- negative inversion
- so and such
- after as
- than + inversion in comparatives - see discussion
- Exclamations (especially in American English)
Well, have we got a surprise for you!
- Hopes and wishes starting with may
May the force be with you!
So and such
- She was so exhausted that she went straight to bed.
So exhausted was she that she went straight to bed.
- He played the tune so badly that nobody recognised it.
So badly did he play the tune that nobody recognised it.
- The extent of the damage was such that the car was a total write-off.
Such was the extent of the dammage that the car was a total write-off.
|Exercise 1||Rewrite the sentences following the model above.|
|1.||He was so excited that he could hardly sleep.|
|2.||His experience was such that he knew what to do immediately.|
|3.||She performed it so well that many said that it was perfect.|
|4.||He became so angry that he stormed out of the room.|
|5.||The situation was such that the smallest incident could have started a riot.|
|6.||He had been working so hard that he had hardly seen his family.|
As + auxiliary / subject inversion
- Italy produces many excellent wines, and Spain does too.
Italy produces many excellent wines, as does Spain.
- France is a founder member of the EU. Belgium is a founder member too.
France is is a founder member of the EU, as is Belgium.
- Denmark has won this year's 'happiest country' award. It wins it every year.
Denmark has won this year's 'happiest country' award, as it does every year.
|Exercise 2||Complete the sentences, starting with as. There is one sentence where you don't invert.|
|1.||They launched a new model last week. Their main competitor launched one too. |
They launched a new model last week, .
|2.||We have complained to the council about it. Our neighbours have also complained.|
We have complained to the council about it, .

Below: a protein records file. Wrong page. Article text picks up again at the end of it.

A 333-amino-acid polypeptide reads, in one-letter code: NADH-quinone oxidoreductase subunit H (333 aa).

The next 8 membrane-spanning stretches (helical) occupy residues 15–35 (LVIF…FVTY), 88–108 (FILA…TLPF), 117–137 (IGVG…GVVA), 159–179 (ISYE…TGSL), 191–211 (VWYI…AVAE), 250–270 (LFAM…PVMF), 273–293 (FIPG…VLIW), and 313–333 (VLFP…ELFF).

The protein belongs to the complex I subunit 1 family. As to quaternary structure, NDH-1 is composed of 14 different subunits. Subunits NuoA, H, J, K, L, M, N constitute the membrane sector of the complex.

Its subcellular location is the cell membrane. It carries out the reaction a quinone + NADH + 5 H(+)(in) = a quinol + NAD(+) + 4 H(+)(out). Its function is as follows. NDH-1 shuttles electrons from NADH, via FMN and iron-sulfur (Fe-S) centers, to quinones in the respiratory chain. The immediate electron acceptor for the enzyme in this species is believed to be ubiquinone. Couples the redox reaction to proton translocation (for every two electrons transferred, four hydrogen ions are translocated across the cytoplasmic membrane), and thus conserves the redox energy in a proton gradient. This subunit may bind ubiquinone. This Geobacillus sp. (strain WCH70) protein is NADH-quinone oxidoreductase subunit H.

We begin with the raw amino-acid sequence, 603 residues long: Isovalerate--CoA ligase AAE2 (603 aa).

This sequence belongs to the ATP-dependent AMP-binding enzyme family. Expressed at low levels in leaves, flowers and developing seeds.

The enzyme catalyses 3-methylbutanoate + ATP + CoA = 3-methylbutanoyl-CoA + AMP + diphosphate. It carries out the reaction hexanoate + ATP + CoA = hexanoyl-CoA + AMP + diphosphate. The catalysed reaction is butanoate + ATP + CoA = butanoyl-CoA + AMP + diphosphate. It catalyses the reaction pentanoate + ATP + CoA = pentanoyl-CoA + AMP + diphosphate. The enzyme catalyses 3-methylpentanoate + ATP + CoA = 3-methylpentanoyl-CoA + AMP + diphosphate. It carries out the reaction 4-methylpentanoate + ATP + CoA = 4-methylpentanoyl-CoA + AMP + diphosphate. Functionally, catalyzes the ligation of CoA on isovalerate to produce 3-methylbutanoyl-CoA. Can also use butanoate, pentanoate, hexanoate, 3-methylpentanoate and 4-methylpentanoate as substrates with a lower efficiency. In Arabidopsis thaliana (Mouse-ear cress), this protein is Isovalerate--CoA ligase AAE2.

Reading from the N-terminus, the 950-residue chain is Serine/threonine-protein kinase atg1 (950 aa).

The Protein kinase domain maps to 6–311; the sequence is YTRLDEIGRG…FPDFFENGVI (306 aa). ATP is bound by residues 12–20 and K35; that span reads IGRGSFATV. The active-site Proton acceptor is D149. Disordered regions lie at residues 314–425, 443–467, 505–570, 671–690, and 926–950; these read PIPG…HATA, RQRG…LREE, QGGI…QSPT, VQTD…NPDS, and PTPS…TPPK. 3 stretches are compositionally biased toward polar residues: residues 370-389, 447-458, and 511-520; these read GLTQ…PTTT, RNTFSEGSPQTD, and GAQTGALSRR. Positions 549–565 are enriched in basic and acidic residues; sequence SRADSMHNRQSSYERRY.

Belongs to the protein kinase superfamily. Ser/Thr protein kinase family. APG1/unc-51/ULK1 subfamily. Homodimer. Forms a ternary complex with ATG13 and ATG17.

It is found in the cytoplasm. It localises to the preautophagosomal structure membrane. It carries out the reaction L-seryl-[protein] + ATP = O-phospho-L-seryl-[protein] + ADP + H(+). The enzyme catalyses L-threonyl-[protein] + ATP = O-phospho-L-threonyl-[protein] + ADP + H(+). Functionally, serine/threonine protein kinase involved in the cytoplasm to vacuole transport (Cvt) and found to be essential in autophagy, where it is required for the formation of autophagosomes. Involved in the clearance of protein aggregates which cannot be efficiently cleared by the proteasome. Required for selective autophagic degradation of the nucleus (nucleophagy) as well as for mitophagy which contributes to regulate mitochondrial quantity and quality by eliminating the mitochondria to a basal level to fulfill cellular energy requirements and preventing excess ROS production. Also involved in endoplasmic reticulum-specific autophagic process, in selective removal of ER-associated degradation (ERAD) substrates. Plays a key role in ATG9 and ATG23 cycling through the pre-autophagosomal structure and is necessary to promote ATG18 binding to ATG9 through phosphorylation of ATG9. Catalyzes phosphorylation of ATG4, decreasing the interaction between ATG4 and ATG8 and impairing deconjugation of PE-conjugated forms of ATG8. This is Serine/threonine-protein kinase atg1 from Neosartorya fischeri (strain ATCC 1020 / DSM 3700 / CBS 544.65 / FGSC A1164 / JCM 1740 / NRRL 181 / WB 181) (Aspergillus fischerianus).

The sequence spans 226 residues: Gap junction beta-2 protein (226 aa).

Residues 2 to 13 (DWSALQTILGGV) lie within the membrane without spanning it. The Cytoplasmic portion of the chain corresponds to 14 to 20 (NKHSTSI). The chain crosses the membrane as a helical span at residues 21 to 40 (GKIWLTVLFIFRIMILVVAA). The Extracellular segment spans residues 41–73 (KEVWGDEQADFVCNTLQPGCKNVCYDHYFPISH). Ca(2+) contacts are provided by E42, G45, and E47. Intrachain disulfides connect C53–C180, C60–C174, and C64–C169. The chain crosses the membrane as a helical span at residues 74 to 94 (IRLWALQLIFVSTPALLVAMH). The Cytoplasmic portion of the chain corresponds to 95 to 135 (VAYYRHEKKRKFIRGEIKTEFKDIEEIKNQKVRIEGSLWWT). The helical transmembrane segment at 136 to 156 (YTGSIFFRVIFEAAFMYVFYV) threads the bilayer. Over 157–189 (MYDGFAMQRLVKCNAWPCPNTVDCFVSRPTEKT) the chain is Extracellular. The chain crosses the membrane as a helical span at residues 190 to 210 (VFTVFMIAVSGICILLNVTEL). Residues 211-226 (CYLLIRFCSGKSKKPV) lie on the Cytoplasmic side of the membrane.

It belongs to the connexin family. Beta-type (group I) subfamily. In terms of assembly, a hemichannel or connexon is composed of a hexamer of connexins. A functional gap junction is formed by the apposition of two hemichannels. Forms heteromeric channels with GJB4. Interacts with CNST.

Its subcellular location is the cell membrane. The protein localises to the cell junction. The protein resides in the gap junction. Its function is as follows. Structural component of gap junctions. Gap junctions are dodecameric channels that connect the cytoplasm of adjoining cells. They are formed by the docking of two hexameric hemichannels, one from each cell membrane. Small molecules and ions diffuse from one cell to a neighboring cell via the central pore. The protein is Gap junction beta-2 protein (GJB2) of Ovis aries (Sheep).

|3.||She went on holiday to the Bahamas. She goes there every year.|
She went on holiday to the Bahamas, .
|4.||The Czech Republic is famous for its beer, and so is Belgium.|
The Czech Republic is famous for its beer, .
|5.||They might be a bit late due to the traffic. Some of the other guests might be late too.|
They might be a bit late due to the traffic, .
Inversion in comparatives after than - a discussion
Children living in villages watch more television than do their counterparts in inner city areas
(Advanced Grammar in Use - Martin Hewings)
City dwellers have a higher death rate than do country people.
(Practical English in Use - Michael Swan)
- The infants of humans are more helpless than are those of most other animals.
The infants of humans are more helpless than those of most other animals.
Children living in villages watch more television than their counterparts in inner city areas.
City dwellers have a higher death rate than country people.
- this kind of inversion is never used with pronouns
He is considerably better informed about this than I am.
He is considerably better informed about this than am I.
- you're probably better leaving the auxiliary in if there's any room for ambiguity
My brother knows more about cars than I do
Taken out of context My brother knows more about cars than me might suggest that he knows more about cars than he knows about me.
- If there are two auxiliaries, we either invert both together, or keep both together at the end, or miss them out altogether:
It is no more expensive than would be the system we are proposing
It is no more expensive than the system we are proposing (would be).
It is no more expensive than would the system you are proposing be
- We can only invert auxiliaries, not whole verbs:
He earns more than (does) the chief executive.
He earns more than earns the chief executive
- Inversion doesn't seem to work when comparing adverbial expressions
Sales this year are significantly better than were sales last year.
It seems to work better when we directly compare subjects:
This year's sales are significantly better than were those of last year.
Or we can use a pronoun and simply forget inversion:
Sales this year are significantly better than they were last year
The exception - than is the case - when inversion is the norm
In the UK, a bigger portion of welfare is funded by the state than (is the case) in Poland, France, Germany or the Netherlands. (BBC)
These areas look set to weaken more than (is the case with) areas with fewer public sector employees. (The Guardian)
And the dangers of global deflation are greater and more difficult to control than (is the case with) global inflation. (The Economist)
- A higher proportion of Americans go on to higher education than (is the case) in Britain. (Oxford Advanced Learner's Dictionary)
- Exploring inversion and fronting - a fairly long and detailed discussion
- Making sense of negative inversion, hopefully - step-by-step exercises
- Negative inversion - exercises - more exercises
- Inversion in conditionals - step-by-step exercises plus discussion
- Fronting exercises (with a bit of subject-verb inversion) - Lots of step-by-step exercises on fronting
- Focussing with cleft clauses - explanations and exercises